LOS ANGELES (AP) — The idled San Onofre nuclear power plant is facing new scrutiny from Congress as the utility that operates it moves closer to proposing a fix to get the twin reactors back in service.
The chair of the U.S. Senate's environment committee pressed federal regulators Tuesday to disclose details about the design of the plant's troubled steam generators, in which hundreds of tubes that carry radioactive water have been damaged by unexpected vibration and friction.
Meanwhile, operator Southern California Edison said it was working toward meeting federal benchmarks that could open the way for a restart of at least one of the reactors, perhaps in time to meet summer power demand.
The twin reactors, located along the coast between San Diego and Los Angeles, have been shut down for more than three months while investigators try to determine the cause of the unusual tube wear.
On Tuesday, Sen. Barbara Boxer asked Nuclear Regulatory Commission Chairman Gregory Jaczko for documentation on how the federal agency reviewed a series of modifications to the generators, which might be the culprit in the mechanical trouble. Boxer, who chairs the Environment and Public Works Committee, sent a similar letter to SCE parent Edison International.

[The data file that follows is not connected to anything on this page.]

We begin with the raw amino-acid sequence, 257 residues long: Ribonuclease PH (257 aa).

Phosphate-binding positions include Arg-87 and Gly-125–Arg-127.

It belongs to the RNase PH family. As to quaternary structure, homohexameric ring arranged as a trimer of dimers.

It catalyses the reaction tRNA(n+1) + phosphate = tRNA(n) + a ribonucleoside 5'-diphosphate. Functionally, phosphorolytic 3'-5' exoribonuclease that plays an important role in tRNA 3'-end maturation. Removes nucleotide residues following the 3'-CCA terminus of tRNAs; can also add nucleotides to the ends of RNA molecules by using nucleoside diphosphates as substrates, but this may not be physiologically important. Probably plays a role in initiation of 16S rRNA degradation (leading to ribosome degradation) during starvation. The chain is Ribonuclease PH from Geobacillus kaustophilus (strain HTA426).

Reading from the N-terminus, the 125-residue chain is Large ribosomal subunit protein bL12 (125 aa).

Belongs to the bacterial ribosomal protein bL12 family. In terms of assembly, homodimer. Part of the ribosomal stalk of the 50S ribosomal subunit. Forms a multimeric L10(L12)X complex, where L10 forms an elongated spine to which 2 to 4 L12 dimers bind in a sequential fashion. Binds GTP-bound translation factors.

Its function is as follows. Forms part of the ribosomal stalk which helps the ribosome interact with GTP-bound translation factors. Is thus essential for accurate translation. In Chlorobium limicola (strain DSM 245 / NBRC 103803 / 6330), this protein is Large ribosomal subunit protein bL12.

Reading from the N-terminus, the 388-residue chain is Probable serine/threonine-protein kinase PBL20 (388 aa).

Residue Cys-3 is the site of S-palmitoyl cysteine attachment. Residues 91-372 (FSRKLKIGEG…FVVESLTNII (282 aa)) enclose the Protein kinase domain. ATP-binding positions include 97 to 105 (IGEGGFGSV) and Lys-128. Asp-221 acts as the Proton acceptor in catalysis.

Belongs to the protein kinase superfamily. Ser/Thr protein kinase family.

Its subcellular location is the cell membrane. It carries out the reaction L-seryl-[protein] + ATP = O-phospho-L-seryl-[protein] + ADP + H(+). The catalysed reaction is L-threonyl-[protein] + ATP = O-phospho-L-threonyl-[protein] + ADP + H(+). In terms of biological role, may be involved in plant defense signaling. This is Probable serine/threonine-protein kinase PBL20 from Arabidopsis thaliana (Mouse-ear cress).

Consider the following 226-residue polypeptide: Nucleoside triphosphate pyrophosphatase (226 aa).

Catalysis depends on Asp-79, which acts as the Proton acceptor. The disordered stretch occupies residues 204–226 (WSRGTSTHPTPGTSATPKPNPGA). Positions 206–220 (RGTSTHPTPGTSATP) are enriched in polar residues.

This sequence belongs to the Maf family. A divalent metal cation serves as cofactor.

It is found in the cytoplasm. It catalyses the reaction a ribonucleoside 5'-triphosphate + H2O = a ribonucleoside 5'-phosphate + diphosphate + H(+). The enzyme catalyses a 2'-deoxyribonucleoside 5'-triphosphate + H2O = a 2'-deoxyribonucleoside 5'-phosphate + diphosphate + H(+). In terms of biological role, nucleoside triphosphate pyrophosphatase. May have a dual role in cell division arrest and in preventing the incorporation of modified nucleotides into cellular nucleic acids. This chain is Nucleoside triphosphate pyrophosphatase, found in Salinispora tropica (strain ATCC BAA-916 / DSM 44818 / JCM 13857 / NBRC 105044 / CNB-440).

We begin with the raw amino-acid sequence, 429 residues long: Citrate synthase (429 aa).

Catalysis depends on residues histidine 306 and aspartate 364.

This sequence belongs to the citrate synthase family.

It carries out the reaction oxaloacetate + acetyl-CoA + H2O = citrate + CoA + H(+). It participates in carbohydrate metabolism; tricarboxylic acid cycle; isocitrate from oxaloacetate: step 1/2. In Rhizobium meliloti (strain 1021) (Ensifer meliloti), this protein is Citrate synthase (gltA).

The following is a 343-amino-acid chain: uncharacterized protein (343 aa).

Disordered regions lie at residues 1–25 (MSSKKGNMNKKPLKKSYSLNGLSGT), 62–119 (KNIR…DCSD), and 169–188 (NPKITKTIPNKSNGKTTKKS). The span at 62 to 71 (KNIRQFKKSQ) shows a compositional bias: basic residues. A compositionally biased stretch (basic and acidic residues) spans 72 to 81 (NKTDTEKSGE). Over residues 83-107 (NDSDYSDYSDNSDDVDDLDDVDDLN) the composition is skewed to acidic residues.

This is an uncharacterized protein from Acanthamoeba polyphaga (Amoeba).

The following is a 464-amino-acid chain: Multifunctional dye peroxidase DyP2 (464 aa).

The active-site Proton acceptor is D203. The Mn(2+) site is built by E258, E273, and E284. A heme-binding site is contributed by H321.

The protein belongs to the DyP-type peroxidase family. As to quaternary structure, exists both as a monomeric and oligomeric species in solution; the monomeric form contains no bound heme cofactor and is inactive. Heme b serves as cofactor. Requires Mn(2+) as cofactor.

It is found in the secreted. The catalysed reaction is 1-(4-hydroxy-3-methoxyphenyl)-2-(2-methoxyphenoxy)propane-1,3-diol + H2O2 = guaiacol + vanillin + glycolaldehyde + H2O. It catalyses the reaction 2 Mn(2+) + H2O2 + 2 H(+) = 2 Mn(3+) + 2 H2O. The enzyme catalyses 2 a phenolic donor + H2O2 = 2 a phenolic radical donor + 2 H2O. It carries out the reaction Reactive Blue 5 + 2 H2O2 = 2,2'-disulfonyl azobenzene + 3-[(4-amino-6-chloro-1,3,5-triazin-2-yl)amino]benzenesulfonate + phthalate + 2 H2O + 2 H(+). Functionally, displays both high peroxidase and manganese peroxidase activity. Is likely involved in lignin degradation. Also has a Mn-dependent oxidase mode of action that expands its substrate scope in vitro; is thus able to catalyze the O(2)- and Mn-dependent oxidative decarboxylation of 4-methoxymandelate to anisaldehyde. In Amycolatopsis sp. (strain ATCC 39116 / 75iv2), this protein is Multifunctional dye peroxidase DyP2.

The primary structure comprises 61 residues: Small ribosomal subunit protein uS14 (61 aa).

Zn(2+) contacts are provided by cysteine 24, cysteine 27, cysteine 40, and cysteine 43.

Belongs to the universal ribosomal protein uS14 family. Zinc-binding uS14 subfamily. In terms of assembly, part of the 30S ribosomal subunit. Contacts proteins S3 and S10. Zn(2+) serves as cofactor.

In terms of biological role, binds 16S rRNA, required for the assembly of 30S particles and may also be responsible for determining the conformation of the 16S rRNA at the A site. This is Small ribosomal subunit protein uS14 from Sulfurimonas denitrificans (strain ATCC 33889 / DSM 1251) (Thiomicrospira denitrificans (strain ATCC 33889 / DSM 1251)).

At issue is whether Edison sidestepped any federal requirements by conducting extensive design changes, a claim leveled by an environmental group that said the alterations are at the heart of the plant's problems.
"Concerns have been raised that design changes in the steam generators contributed to accelerated wear in tubes carrying radioactive water," wrote Boxer, D-Calif. "The determination to restart the San Onofre reactors must ensure the safety of the millions of Californians who live and work near the plant."
A 13-page report issued by Friends of the Earth, a group critical of the nuclear industry, warned that running the plant at reduced power would not resolve problems with badly worn tubing.
Earlier this month Edison announced a tentative plan to restart and run the seaside reactors at lower power, at least for several months, because engineers believe that will ease vibration that could be eroding tubes.
The four generators at San Onofre each have nearly 10,000 alloy tubes that carry radioactive water.
The generators function something like a car radiator, which controls heat in a vehicle's engine. The generator tubes circulate hot, radioactive water from the reactors, which heats a bath of non-radioactive water surrounding them. That makes steam, which is used to turn turbines to make electricity.
The tubes represent a critical safety barrier — if a tube breaks, there is the potential that radioactivity can escape into the atmosphere.
The Friends of the Earth report also expanded an earlier allegation that Edison misled federal regulators about the modifications, a claim disputed by the Nuclear Regulatory Commission and the company.